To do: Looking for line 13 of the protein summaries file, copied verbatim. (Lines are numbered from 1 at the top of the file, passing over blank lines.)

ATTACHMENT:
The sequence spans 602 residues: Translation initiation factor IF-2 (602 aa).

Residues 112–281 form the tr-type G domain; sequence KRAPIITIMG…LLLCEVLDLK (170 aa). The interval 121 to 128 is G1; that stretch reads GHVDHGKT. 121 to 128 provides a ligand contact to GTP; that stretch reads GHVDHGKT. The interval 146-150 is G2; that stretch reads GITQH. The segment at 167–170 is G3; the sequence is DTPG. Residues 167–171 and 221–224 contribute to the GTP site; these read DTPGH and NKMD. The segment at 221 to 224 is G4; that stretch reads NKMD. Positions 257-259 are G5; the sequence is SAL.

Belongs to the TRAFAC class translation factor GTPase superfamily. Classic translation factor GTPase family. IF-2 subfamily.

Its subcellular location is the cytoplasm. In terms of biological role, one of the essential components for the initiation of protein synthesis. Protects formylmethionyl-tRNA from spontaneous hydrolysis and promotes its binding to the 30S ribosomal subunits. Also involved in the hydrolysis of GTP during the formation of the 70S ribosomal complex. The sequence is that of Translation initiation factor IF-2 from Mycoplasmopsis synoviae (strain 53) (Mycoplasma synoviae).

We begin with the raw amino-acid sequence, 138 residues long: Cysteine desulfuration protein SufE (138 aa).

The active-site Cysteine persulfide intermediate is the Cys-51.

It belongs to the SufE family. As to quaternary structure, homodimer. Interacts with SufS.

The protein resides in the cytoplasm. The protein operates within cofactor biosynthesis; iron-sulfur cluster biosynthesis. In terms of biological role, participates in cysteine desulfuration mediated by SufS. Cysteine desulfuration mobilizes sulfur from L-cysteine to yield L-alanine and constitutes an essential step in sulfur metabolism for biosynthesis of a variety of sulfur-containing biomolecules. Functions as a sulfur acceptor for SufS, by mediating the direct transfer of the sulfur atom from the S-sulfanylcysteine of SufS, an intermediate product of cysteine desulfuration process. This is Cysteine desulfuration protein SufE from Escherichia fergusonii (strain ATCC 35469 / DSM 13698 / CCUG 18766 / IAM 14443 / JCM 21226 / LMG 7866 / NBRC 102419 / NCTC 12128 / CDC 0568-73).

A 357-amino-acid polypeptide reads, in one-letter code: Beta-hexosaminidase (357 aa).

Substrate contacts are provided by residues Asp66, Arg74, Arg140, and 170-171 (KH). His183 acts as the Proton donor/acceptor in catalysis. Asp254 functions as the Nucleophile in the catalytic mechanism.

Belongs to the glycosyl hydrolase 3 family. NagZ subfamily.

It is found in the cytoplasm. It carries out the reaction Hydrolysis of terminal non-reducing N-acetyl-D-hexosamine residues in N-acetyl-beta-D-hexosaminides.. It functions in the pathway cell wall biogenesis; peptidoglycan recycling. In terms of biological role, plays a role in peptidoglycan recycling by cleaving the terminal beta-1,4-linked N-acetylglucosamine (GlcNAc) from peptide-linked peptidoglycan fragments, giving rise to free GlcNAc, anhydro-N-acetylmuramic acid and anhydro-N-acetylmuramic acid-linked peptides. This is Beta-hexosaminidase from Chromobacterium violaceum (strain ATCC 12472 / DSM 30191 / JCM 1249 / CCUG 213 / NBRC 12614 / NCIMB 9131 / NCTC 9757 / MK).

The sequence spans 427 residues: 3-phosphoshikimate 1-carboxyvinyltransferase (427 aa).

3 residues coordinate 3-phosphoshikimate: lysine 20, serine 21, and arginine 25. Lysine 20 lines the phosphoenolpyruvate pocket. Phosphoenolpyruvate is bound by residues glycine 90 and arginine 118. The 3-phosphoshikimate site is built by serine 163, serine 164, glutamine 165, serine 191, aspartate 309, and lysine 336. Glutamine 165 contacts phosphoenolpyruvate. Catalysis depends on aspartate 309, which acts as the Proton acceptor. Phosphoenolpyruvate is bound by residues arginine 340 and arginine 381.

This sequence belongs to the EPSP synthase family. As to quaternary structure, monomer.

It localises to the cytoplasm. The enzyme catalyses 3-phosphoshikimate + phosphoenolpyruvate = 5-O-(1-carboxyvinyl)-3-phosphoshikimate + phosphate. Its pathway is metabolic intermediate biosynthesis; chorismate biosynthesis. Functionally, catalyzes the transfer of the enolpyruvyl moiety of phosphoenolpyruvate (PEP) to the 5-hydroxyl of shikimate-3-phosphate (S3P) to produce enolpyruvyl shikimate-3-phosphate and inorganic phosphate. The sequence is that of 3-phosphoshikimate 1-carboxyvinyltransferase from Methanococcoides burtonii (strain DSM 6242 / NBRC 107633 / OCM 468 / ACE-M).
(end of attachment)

The sequence spans 427 residues: 3-phosphoshikimate 1-carboxyvinyltransferase (427 aa).